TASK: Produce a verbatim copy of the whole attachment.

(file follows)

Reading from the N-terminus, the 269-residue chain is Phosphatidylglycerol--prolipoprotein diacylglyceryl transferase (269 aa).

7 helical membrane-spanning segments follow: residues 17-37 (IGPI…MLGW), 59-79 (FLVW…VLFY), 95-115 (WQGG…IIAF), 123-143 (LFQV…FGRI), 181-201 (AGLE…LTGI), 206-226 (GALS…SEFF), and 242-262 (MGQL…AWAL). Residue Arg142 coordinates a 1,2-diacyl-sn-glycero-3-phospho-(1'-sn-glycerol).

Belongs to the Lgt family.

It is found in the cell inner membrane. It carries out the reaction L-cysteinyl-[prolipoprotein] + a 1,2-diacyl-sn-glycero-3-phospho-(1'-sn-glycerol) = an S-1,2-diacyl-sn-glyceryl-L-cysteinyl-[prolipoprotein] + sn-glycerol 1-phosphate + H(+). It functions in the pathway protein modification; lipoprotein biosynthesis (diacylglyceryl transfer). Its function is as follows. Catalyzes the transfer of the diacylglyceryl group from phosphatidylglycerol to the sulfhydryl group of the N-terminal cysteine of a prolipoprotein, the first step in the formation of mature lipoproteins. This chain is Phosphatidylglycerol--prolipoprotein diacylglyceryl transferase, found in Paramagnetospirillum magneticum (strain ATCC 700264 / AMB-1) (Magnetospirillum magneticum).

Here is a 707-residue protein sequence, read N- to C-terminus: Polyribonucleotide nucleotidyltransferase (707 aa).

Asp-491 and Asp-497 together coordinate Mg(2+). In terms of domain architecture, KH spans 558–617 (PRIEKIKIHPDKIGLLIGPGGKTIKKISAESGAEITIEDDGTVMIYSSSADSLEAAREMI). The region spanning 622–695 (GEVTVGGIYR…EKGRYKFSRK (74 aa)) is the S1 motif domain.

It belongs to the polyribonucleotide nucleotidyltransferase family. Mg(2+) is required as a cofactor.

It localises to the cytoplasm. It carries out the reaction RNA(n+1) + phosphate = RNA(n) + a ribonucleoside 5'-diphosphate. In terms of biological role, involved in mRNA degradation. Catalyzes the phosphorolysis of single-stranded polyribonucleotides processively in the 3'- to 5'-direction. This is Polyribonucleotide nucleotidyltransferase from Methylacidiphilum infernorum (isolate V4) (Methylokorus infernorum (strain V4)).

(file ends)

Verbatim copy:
Reading from the N-terminus, the 269-residue chain is Phosphatidylglycerol--prolipoprotein diacylglyceryl transferase (269 aa).

7 helical membrane-spanning segments follow: residues 17-37 (IGPI…MLGW), 59-79 (FLVW…VLFY), 95-115 (WQGG…IIAF), 123-143 (LFQV…FGRI), 181-201 (AGLE…LTGI), 206-226 (GALS…SEFF), and 242-262 (MGQL…AWAL). Residue Arg142 coordinates a 1,2-diacyl-sn-glycero-3-phospho-(1'-sn-glycerol).

Belongs to the Lgt family.

It is found in the cell inner membrane. It carries out the reaction L-cysteinyl-[prolipoprotein] + a 1,2-diacyl-sn-glycero-3-phospho-(1'-sn-glycerol) = an S-1,2-diacyl-sn-glyceryl-L-cysteinyl-[prolipoprotein] + sn-glycerol 1-phosphate + H(+). It functions in the pathway protein modification; lipoprotein biosynthesis (diacylglyceryl transfer). Its function is as follows. Catalyzes the transfer of the diacylglyceryl group from phosphatidylglycerol to the sulfhydryl group of the N-terminal cysteine of a prolipoprotein, the first step in the formation of mature lipoproteins. This chain is Phosphatidylglycerol--prolipoprotein diacylglyceryl transferase, found in Paramagnetospirillum magneticum (strain ATCC 700264 / AMB-1) (Magnetospirillum magneticum).

Here is a 707-residue protein sequence, read N- to C-terminus: Polyribonucleotide nucleotidyltransferase (707 aa).

Asp-491 and Asp-497 together coordinate Mg(2+). In terms of domain architecture, KH spans 558–617 (PRIEKIKIHPDKIGLLIGPGGKTIKKISAESGAEITIEDDGTVMIYSSSADSLEAAREMI). The region spanning 622–695 (GEVTVGGIYR…EKGRYKFSRK (74 aa)) is the S1 motif domain.

It belongs to the polyribonucleotide nucleotidyltransferase family. Mg(2+) is required as a cofactor.

It localises to the cytoplasm. It carries out the reaction RNA(n+1) + phosphate = RNA(n) + a ribonucleoside 5'-diphosphate. In terms of biological role, involved in mRNA degradation. Catalyzes the phosphorolysis of single-stranded polyribonucleotides processively in the 3'- to 5'-direction. This is Polyribonucleotide nucleotidyltransferase from Methylacidiphilum infernorum (isolate V4) (Methylokorus infernorum (strain V4)).